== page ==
Shurry murry (or something like this) and it means "to bill and coo", "to whisper sweet nothings" . Of course it's a onomatopoeic expression imitating doves.
    There was a bar/restaurant in St. Petersburg with this name, maybe it's still there.
     

    Spharadi

    Senior Member
    Spanish
    It's not a confusion. It would be quite fantastic to confuse German with Russian...
    You write чуть-чуть and for foreign ears ть sounds slightly like an s, because of the soft sign.
     
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    Zsanna

    ModErrata
    Hungarian - Hungary
    Some really nice sounding Hungarian words [with their approximative pronunciation]:
    csillan [ʧillɑn] - twinkle, sparkle
    szellő [sɛllɜ:] - breeze
    fátyol [fɑtjol] - veil
    mosoly [moʃoj] - smile
    pillangó [pillango:] - butterfly

    and some others:
    Alhambra; butterfly (also: flutter-by:)); Ausstellung, Wissenschaft; coquette, faiselle, foudroyant; farfalla, bellino, stella ...
     

    Heredianista

    Senior Member
    English - USA
    Mariposa (butterfly in Spanish). Italians love this word. I do not understand why but they do.
    Perhaps because in Italian, 'posare' can mean "to gently alight" – exactly as a butterfly does – so this word, "mariposa,' might conjure an image such as:

    "Mari alights (settles gently) ... [on the flower...]"

    Just a thought...

    ~g
     

    Zsanna

    ModErrata
    Hungarian - Hungary
    I know mariposa from Italian quiz programmes (they do seem to like it) but (not being Italian) I prefer ajilimójili - a very soft sounding word.
    (One could imagine a meaning like "woollen pillow" or something similar to it!:))
     

    gatogab

    Banned
    Español

    roots of the word

    super- "above",​

    cali- "beauty",​

    fragilistic- "delicate",​

    expiali- "to atone",​

    and docious- "educable",​

    with the sum of these parts signifying roughly:

    :)"Atoning for educability through delicate beauty.":)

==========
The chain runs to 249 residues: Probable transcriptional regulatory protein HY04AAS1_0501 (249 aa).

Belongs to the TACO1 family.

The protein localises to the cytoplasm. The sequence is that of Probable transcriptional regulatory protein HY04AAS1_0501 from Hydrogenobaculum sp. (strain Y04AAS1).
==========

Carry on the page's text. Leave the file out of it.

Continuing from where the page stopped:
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    gatogab

    Banned
    Español
    I know mariposa from Italian quiz programmes (they do seem to like it) but (not being Italian) I prefer ajilimójili - a very soft sounding word.
    (One could imagine a meaning like "woollen pillow" or something similar to it!:))
    Mariposa è bella parola, ma anche farfalla si fa apprezzare.
    Io chiamo "farfallina" a mia nipote è lei e tutta contenta e felice.:)
     

    Zsanna

    ModErrata
    Hungarian - Hungary
    Gatogab, this "Atoning for educability through delicate beauty." sounds extremely nice! (Whatever it may mean...:))
    Farfallina è sempre una bella parola! (Anche se non è per una nipote carinissima.:))
     

    olaszinho

    Senior Member
    Central Italian
    Hi all,
    Portuguese has the nicest words ever :)
    Borboleta (butterfly)
    Names of trees are also beautiful
    oliveira
    figueira
    limoeiro
    roseira
    Luar is also very romantic
    Hungarian has nice words, too
    kutya, cica, no'', férfiak, lanyok
    My favourite Italian word is: acquerello. Coccinella is nice, too
    What about some French words like: coquelicot, rénard, fleur, coquille....
     

    Arrius

    Senior Member
    English, UK
    Like a cat on a hot tin roof o'clock

    The German equivalent of this expression, which is the title of a Tenessee Williams play, is Die Katze auf dem heissen Blechdach, which is rather staccato and sounds more agitated. However the title used in Spain and Argentina, unlike the German and English, doesn't mention the temperature of the roof: La gata sobre el tejado de zinc. And the French title, which does flow more smoothly, La chatte sur un toit brûlant, says that the roof is burning hot but not what it's made of (which the cat would probably not be very interested in, anyway).

    But I wanted to mention my favourite German word. It is Würstchen (sausage) diminutive of Wurst, a word that has penetrated American but not British vocabulary. Würstchen requires considerable oral gymnastics to pronounce. It turns up in a mouth-watering line from Heine in a poem about his homeland, Germany, from which he was exiled at the time: Es jauchzen die Würstchen im spritzenden Fett (The sausages rejoice in the spitting fat). That is my favourite German sentence.
     

    Arrius

    Senior Member
    English, UK
    Mariposa è bella parola, ma anche farfalla si fa apprezzare.
    Io chiamo "farfallina" a mia nipote è lei e tutta contenta e felice.:)
    The English translation, butterfly, despite the title of the Puccini opera, is not phonetically a very beautiful word. But sometimes it is transformed in the mouths of children and whimsical adults into flutterby (flutter by), which is quite lyrical. My old English master maintained that shovel was the most beautiful word in the language.
     

    rusita preciosa

    Modus forendi
    Russian (Moscow)
    A few years ago I worked with a guy called Elmer. To me, since I do not have the same background, Elmer sounded very cool, while to most Americans this name sounds ridiculous.

    (He himself said that living through teenage years with the name Elmer builds character:))
     

    Arrius

    Senior Member
    English, UK